Watchdog issues rare 'alert' that EPA data on toxic substance releases inaccurate

The top watchdog overseeing the Environmental Protection Agency (EPA) issued a rare "management alert" Monday warning that the agency’s public data on toxic substance releases are not accurate.

The EPA’s Office of Inspector General (IG) said the inconsistencies were “of sufficient concern to warrant immediate reporting.”

The emergency letter from the EPA’s acting IG to the head of the Office of Chemical Safety and Pollution Prevention warned that certain information the EPA released publicly about its toxic chemical releases did not match internal EPA data.

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“As a result, the public is not receiving complete and timely information about environmental conditions affecting human health,” the letter read.

Specifically, the alert referred to missing data pertaining to releases of hazardous substances from publicly owned treatment works. The government watchdog discovered that there were substantial differences between the publicly listed data on the total number of pounds of toxic chemicals released into the environment and internal data sets the EPA handed over separately to the IG.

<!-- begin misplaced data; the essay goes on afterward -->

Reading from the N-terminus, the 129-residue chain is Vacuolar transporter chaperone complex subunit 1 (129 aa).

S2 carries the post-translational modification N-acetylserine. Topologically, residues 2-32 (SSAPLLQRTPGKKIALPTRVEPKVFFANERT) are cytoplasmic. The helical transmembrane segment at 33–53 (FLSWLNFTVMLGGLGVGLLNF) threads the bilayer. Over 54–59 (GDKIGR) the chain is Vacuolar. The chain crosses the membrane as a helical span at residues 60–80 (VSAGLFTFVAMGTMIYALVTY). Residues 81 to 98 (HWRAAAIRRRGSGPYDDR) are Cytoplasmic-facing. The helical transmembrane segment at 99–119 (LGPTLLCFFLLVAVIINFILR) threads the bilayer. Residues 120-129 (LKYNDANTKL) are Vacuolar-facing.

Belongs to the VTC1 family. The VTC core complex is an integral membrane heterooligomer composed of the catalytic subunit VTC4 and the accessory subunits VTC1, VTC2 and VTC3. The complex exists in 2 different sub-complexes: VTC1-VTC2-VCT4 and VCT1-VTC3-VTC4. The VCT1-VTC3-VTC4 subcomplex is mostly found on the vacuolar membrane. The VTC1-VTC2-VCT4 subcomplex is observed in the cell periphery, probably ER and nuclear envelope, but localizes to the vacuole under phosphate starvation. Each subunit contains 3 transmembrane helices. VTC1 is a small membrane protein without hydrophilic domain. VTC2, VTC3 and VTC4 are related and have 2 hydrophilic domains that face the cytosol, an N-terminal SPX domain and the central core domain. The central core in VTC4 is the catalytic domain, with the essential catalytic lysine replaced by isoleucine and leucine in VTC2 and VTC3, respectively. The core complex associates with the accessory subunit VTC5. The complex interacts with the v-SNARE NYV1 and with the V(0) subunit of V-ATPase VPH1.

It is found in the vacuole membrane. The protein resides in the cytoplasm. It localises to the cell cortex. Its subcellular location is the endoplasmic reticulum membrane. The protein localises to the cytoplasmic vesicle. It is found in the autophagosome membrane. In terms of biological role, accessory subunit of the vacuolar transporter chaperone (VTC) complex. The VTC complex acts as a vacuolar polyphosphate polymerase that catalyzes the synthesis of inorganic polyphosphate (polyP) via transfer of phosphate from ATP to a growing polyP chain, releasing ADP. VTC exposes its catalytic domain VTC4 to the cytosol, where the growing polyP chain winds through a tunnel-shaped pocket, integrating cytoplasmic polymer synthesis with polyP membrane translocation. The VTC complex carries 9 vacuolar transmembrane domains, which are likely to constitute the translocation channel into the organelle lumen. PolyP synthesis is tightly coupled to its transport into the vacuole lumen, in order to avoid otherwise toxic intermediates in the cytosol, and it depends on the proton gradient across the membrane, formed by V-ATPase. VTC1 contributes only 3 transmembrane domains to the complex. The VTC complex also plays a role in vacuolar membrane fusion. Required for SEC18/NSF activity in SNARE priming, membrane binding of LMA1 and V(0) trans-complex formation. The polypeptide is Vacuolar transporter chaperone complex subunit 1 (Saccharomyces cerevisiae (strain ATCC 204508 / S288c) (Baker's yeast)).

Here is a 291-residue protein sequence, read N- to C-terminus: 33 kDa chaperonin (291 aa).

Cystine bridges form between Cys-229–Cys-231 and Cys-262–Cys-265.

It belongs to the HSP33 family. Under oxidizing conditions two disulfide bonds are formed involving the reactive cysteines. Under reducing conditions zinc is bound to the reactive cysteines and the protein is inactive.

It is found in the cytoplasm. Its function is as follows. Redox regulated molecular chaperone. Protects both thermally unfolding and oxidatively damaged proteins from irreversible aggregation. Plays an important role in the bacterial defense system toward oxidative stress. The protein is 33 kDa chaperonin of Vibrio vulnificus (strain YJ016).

The IG found the discrepancy while auditing the EPA’s Toxic Release Inventory (TRI), which annually collects information about toxic chemical releases reported by both industrial and government facilities. Chemicals covered by the TRI cause cancer or other chronic human health effects.

The discrepancies the EPA found referred to releases between 2013 and 2017.

The watchdog said the discrepancy will likely be the most troubling to local communities or global researchers who use the data in their analyses.

The IG wrote that the "audit of the EPA’s TRI data is ongoing, but we found this information to be of sufficient concern to warrant immediate reporting" and asked the EPA to respond within 15 days to announce actions taken to correct the identified discrepancies.

An EPA spokesperson said the agency “developed and deployed corrections” within three business days of hearing from the IG internally.

“Additionally, EPA has determined that the glitches did not impact the recently released 2017 National Analysis,” the spokesperson said.

At least one environmental organization heavily criticized the improperly released public information.

“The TRI is the most important tool guaranteeing Americans the right to know about toxic chemical pollution in their own backyards,” said Ken Cook, president of the Environmental Working Group.

“EPA Administrator Andrew Wheeler should take the inspector general’s warning seriously and move immediately to restore the integrity of the TRI,” he added.